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Posted on Thu, Aug 26, 2010 : 7:50 a.m.

Taking a fresh look at a vintage home

By Marcia Lyon

Not all vintage homes are majestic and charming. There were many modest, pedestrian-type homes built that met basic functions for everyday working people.

Priorities were different back then. The kitchens were minimal, at best, and bedrooms were small and if there were closets, they were tiny and some just had hooks. The emphasis in these homes was on the parlor, sitting room, and formal dining room.


The entrance (A) to this home in Livonia was a tall, simple door, just off a basic concrete stoop. The front windows had transoms, matching the height of the door. All of the rooms in this home had 10-foot ceilings and high baseboards. The living room (B) was quite interesting with angles that brought the focus on the fireplace, covered with beautiful copper glazed tiles. The biggest room in the house was the formal dining room (C). The built-ins were not good quality. This was true of much of the interior woodwork. The wood details may have been added later, but not built by a true cabinetmaker. The room was furnished, and never used. The kitchen (D) had all of the requirements, and yet had no room to work. It was cramped and depressing. The way to the outdoors was through the utility room (E). It was three steps down and had functioned at laundry and storage. The water heater lived here and was a ways away from the only bathroom (F). Of the three bedrooms, one (G) didn’t have a closet, which rendered it unable to be called a bedroom. Bedroom (H) was a decent size, however bedroom (I) was almost impossible for furniture and space. Since this house was built on a crawl space, the furnace (J) had to be located on the first floor. It was good that it was centrally located, with the ducting running free in the attic space. The priorities of this young couple when they bought the house were to have an open kitchen, big master suite, and still have two other bedrooms. They felt that the entrance was too insignificant and asked for something more substantial. They didn’t want to build an addition or raise the roof for a second story. What I had to do was to re-think the whole floor plan, respecting the structure and then perform magic. SOLUTION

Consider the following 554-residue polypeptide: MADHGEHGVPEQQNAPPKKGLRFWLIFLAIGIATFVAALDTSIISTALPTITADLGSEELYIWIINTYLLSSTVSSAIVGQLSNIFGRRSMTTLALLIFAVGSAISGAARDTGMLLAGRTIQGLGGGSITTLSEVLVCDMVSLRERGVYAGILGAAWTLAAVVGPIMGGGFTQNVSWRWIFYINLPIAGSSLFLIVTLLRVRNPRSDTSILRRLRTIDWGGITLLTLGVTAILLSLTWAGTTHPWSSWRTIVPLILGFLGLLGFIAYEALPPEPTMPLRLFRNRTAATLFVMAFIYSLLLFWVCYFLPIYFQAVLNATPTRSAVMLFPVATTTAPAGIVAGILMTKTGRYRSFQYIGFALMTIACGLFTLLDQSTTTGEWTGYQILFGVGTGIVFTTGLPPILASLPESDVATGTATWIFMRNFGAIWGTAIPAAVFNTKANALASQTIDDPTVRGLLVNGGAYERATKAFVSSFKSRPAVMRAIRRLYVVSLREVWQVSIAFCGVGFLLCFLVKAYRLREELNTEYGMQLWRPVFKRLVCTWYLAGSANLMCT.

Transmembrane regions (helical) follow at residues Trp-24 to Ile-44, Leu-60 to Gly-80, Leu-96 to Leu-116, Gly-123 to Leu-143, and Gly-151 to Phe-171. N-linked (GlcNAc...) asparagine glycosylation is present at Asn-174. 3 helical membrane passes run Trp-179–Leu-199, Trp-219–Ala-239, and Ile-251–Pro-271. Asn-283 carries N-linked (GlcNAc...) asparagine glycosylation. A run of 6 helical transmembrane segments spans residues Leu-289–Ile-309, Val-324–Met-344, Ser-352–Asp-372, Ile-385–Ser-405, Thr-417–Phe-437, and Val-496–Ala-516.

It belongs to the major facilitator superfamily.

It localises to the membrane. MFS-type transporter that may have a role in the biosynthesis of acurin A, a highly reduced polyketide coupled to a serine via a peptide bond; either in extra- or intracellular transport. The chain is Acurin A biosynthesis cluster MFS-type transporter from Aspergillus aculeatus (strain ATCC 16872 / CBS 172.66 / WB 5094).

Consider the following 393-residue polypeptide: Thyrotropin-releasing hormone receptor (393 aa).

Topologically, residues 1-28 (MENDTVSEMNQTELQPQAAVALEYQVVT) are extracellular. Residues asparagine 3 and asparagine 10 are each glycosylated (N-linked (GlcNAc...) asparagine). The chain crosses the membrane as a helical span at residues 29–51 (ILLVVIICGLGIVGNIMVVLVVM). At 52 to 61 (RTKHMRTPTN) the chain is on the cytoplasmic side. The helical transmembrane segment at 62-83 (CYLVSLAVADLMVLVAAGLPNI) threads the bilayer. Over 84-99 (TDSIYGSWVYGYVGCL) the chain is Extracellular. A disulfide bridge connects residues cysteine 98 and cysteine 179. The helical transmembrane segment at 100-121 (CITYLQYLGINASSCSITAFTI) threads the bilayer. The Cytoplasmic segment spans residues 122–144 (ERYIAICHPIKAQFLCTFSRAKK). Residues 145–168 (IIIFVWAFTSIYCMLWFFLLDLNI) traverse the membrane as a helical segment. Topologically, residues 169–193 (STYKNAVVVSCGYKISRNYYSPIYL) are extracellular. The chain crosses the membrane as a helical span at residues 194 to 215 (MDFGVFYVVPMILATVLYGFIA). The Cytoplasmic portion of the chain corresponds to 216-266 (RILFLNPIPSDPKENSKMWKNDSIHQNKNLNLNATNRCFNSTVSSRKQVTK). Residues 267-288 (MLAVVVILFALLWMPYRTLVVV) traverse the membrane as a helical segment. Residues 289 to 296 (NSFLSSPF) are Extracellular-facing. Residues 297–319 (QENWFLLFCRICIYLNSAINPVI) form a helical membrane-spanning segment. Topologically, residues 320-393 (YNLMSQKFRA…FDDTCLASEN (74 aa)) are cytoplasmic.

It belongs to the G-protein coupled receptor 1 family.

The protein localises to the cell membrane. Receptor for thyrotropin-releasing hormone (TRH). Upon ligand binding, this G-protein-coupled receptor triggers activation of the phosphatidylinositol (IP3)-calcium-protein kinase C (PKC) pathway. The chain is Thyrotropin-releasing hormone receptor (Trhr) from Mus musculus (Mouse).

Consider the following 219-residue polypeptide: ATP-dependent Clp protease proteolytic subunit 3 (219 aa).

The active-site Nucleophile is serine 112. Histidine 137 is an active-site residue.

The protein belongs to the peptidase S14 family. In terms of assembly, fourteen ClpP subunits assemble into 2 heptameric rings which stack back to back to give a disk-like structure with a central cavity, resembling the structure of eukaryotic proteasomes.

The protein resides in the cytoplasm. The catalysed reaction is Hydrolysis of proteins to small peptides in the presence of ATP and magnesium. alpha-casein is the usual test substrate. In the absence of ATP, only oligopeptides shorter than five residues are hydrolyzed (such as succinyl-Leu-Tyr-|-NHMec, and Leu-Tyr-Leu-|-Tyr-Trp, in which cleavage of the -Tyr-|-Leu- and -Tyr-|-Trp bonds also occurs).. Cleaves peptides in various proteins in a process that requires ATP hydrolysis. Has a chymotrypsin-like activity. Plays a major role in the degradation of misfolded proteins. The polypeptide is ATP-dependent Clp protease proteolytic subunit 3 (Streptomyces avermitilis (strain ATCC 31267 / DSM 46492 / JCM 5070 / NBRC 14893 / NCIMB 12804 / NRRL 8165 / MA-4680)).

The back of the house looked like the best place to put two bedrooms (K & L) and a bathroom (M). That freed up the interesting block for the main living space (N). The natural place for the new front door and foyer was in the corner of this block. A porch fit nicely and became the prominent focal point of the front of the house. We choose the former living room (B) for the new master bedroom (Q), capitalizing on the fireplace. The master bath (R) and walk in closet (S) took up what was left of the dining room (C). The kitchen (T) was open and workable for multiple cooks. Now it is easy to grill out and entertain on the deck (U). The laundry and furnace were combined in a central utility closet (V), and the water heater tank was replaced by a space saving instantaneous water heater. Marcia Lyon is a professional remodeling designer and freelance writer, producing projects locally and several other areas across the U.S. and Canada. Her new book on remodeling design, “The Essential Planner for Home Remodeling,” is available at You may contact her at or 515-991-8880.



Thu, Sep 2, 2010 : 4:41 a.m.

I minimized the screen to see both the before and after plans on one page. Then it hit me - so many wall changes. This must have been just as expensive as an addition perhaps more so. If a homeowner's budget is limited, is it cheaper to add versus this example of major interior changes?